At St Andrews Rory McIlroy closed down a win-less season, one which never recovered from the twinge in his back. He vowed to recuperate, recover and return a stronger force in the majors.

In the final tournament of the regular season, the Andalucia Masters, Wade Ormsby needed an exceptional week to retain his card. His only course experience at Valderrama? 78-80 to miss the cut. He banished the bad memories to finish top five, blissfully unaware of what the future held.

With 11 holes of the WGC-HSBC Champions to play Justin trailed Dustin by eight shots; two hours later Rose had defeated Johnson by two.


Rose continued to bloom, this time overcoming a 36-hole nine-shot deficit to win the Turkish Airlines Open. Suddenly the Race to Dubai had been blown wide open.

But ultimately, he was too late and exactly six years after graduating from the Challenge Tour as No. 1, Tommy Fleetwood claimed the Race to Dubai. That very weekend Andrea Pavan, the man he pipped to 2011 second tier success, was starting his journey at Q School, a turbulent passage that would eventually reap a card for 2018.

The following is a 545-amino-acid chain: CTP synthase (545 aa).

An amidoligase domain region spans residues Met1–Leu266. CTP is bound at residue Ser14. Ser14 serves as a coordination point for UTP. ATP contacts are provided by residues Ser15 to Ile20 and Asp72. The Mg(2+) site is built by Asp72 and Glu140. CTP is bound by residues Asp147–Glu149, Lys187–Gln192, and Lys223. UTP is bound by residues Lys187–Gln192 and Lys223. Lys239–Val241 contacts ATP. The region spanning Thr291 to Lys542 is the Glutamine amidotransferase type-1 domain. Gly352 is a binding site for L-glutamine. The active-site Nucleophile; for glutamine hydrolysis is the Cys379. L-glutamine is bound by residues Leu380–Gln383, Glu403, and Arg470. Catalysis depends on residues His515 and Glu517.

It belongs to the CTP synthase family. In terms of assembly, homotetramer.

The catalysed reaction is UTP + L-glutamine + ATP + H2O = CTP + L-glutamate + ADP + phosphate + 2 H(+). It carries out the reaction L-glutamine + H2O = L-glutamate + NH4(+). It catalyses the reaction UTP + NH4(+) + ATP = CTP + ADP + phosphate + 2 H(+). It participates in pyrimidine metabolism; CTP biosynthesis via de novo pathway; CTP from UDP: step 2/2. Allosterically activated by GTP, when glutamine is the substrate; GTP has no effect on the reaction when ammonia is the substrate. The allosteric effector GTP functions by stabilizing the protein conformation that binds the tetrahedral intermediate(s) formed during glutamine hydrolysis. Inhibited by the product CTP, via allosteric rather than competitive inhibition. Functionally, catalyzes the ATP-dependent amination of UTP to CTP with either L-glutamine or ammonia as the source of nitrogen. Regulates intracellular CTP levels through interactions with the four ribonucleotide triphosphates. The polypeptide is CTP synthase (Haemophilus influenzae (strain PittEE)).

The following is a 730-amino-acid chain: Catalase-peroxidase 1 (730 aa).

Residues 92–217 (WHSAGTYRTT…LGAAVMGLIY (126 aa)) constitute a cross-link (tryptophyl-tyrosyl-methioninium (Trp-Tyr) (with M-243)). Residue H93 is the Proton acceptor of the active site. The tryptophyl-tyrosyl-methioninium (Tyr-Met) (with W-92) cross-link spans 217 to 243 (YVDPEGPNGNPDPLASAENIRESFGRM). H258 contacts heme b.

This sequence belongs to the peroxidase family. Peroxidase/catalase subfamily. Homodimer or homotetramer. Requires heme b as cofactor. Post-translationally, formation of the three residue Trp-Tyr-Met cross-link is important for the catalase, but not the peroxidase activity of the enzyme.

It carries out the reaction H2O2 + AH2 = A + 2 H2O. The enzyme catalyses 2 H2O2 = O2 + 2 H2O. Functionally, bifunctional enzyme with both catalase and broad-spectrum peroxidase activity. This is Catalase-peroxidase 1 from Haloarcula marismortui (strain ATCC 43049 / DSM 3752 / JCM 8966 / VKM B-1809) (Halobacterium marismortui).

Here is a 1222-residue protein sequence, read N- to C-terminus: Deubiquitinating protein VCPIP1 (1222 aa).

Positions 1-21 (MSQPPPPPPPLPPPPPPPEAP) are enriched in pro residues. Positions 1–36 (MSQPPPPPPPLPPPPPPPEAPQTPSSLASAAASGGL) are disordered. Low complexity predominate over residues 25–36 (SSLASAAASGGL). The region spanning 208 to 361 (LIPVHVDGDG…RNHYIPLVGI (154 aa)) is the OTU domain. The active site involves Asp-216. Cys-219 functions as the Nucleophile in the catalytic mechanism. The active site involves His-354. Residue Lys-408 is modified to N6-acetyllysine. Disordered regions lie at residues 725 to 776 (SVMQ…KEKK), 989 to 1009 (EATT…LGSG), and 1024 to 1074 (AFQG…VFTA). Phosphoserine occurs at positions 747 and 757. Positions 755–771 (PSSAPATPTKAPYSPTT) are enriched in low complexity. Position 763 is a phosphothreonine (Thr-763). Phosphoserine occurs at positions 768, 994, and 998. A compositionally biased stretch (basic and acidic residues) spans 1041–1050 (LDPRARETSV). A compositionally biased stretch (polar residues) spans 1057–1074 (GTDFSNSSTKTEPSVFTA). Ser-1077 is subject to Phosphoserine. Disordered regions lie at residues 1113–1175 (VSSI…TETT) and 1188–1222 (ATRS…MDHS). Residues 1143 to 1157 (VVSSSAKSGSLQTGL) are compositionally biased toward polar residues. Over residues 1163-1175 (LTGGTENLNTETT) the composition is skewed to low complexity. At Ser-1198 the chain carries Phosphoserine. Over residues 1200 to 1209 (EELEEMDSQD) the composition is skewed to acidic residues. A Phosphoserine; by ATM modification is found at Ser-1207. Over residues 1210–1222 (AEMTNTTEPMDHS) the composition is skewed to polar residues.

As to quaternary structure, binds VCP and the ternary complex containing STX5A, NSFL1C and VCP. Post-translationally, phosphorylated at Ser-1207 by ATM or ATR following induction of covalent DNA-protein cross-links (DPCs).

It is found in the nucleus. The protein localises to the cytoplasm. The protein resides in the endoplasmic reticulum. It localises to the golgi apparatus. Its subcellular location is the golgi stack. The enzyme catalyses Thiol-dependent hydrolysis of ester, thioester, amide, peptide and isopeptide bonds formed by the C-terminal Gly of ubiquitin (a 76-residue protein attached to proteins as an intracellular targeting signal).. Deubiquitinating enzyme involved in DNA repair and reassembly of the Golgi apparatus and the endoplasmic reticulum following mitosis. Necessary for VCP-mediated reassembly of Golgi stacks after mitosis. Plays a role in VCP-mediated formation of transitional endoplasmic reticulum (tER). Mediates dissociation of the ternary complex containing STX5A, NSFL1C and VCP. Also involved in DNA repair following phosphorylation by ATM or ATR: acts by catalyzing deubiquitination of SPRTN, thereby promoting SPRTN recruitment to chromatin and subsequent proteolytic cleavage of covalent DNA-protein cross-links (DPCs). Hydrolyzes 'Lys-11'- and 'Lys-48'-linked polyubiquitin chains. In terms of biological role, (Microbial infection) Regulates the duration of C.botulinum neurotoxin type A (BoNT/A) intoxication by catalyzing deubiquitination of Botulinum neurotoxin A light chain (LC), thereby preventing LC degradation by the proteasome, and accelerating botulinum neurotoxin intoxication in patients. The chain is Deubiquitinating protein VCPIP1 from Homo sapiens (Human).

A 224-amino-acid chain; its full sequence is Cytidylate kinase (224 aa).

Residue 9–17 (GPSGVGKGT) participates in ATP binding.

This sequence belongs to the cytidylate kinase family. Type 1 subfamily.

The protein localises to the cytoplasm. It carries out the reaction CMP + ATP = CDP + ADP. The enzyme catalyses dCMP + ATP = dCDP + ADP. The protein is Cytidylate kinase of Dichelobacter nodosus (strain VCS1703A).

He was not the only one with reason to think back six years. In 2011, Alvaro Quiros won the DP World Tour Championship. This November? Also back at Q School, not chasing a card, but doing a friend a favour, carrying the bag of Gonzalo Fernandez-Castano.

Jon Rahm won the DP World Tour Championship, adding it to victory in the Irish Open, third in the Mexico Championship and runner-up in the World Match Play. Justifiably adding his name to that of Ricardo Santos and Olivier Edmond as Rookie of the Year? Meh, maybe. There was a strange debate about it.

The very next week the year ended much as it started. Just weeks after playing Valderrama on a knife edge Wade Ormsby kicked off the 2018 season with victory in the Hong Kong Open. Tour golf’s capacity to create stories that recur and reverberate, like echoes down a canyon, confirmed yet again by a year in which no-one ever quite knew what the future held.